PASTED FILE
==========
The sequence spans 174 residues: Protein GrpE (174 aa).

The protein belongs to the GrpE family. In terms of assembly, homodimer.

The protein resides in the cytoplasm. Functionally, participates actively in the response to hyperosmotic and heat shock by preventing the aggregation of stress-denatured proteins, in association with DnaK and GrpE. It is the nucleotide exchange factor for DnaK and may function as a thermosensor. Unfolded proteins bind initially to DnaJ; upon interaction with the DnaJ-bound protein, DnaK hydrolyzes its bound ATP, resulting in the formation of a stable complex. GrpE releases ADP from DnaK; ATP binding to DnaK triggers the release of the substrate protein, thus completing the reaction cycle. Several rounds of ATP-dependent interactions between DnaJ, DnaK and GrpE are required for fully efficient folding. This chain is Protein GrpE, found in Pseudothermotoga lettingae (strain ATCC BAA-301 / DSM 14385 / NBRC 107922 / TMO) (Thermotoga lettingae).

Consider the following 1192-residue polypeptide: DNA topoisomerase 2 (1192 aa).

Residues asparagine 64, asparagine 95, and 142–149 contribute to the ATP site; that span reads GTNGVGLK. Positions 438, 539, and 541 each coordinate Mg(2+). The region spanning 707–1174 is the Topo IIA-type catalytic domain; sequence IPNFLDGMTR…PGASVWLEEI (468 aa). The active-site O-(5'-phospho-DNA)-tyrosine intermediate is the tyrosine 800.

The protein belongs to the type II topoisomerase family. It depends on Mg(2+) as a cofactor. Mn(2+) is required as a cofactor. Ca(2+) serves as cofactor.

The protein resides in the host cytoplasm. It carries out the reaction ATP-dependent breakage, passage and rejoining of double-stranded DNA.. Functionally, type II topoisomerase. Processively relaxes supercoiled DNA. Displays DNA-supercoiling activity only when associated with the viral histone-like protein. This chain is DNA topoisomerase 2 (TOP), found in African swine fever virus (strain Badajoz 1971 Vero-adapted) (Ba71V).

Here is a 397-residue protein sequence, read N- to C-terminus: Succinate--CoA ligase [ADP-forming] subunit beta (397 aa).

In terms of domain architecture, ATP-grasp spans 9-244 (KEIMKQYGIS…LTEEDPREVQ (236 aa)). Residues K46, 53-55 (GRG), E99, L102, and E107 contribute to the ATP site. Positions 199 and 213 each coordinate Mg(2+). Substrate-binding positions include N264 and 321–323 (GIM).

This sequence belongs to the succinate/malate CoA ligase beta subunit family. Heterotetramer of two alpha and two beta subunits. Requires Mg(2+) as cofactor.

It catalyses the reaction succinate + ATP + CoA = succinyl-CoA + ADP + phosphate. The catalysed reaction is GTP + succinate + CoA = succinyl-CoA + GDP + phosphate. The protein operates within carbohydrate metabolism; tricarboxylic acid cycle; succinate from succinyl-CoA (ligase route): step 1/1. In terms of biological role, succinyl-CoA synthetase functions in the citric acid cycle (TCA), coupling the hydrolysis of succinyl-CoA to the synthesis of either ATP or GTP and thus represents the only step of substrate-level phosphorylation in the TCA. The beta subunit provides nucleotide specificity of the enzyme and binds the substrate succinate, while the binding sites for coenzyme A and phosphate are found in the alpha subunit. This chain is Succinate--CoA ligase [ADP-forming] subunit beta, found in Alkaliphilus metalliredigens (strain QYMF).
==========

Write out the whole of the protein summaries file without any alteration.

The sequence spans 174 residues: Protein GrpE (174 aa).

The protein belongs to the GrpE family. In terms of assembly, homodimer.

The protein resides in the cytoplasm. Functionally, participates actively in the response to hyperosmotic and heat shock by preventing the aggregation of stress-denatured proteins, in association with DnaK and GrpE. It is the nucleotide exchange factor for DnaK and may function as a thermosensor. Unfolded proteins bind initially to DnaJ; upon interaction with the DnaJ-bound protein, DnaK hydrolyzes its bound ATP, resulting in the formation of a stable complex. GrpE releases ADP from DnaK; ATP binding to DnaK triggers the release of the substrate protein, thus completing the reaction cycle. Several rounds of ATP-dependent interactions between DnaJ, DnaK and GrpE are required for fully efficient folding. This chain is Protein GrpE, found in Pseudothermotoga lettingae (strain ATCC BAA-301 / DSM 14385 / NBRC 107922 / TMO) (Thermotoga lettingae).

Consider the following 1192-residue polypeptide: DNA topoisomerase 2 (1192 aa).

Residues asparagine 64, asparagine 95, and 142–149 contribute to the ATP site; that span reads GTNGVGLK. Positions 438, 539, and 541 each coordinate Mg(2+). The region spanning 707–1174 is the Topo IIA-type catalytic domain; sequence IPNFLDGMTR…PGASVWLEEI (468 aa). The active-site O-(5'-phospho-DNA)-tyrosine intermediate is the tyrosine 800.

The protein belongs to the type II topoisomerase family. It depends on Mg(2+) as a cofactor. Mn(2+) is required as a cofactor. Ca(2+) serves as cofactor.

The protein resides in the host cytoplasm. It carries out the reaction ATP-dependent breakage, passage and rejoining of double-stranded DNA.. Functionally, type II topoisomerase. Processively relaxes supercoiled DNA. Displays DNA-supercoiling activity only when associated with the viral histone-like protein. This chain is DNA topoisomerase 2 (TOP), found in African swine fever virus (strain Badajoz 1971 Vero-adapted) (Ba71V).

Here is a 397-residue protein sequence, read N- to C-terminus: Succinate--CoA ligase [ADP-forming] subunit beta (397 aa).

In terms of domain architecture, ATP-grasp spans 9-244 (KEIMKQYGIS…LTEEDPREVQ (236 aa)). Residues K46, 53-55 (GRG), E99, L102, and E107 contribute to the ATP site. Positions 199 and 213 each coordinate Mg(2+). Substrate-binding positions include N264 and 321–323 (GIM).

This sequence belongs to the succinate/malate CoA ligase beta subunit family. Heterotetramer of two alpha and two beta subunits. Requires Mg(2+) as cofactor.

It catalyses the reaction succinate + ATP + CoA = succinyl-CoA + ADP + phosphate. The catalysed reaction is GTP + succinate + CoA = succinyl-CoA + GDP + phosphate. The protein operates within carbohydrate metabolism; tricarboxylic acid cycle; succinate from succinyl-CoA (ligase route): step 1/1. In terms of biological role, succinyl-CoA synthetase functions in the citric acid cycle (TCA), coupling the hydrolysis of succinyl-CoA to the synthesis of either ATP or GTP and thus represents the only step of substrate-level phosphorylation in the TCA. The beta subunit provides nucleotide specificity of the enzyme and binds the substrate succinate, while the binding sites for coenzyme A and phosphate are found in the alpha subunit. This chain is Succinate--CoA ligase [ADP-forming] subunit beta, found in Alkaliphilus metalliredigens (strain QYMF).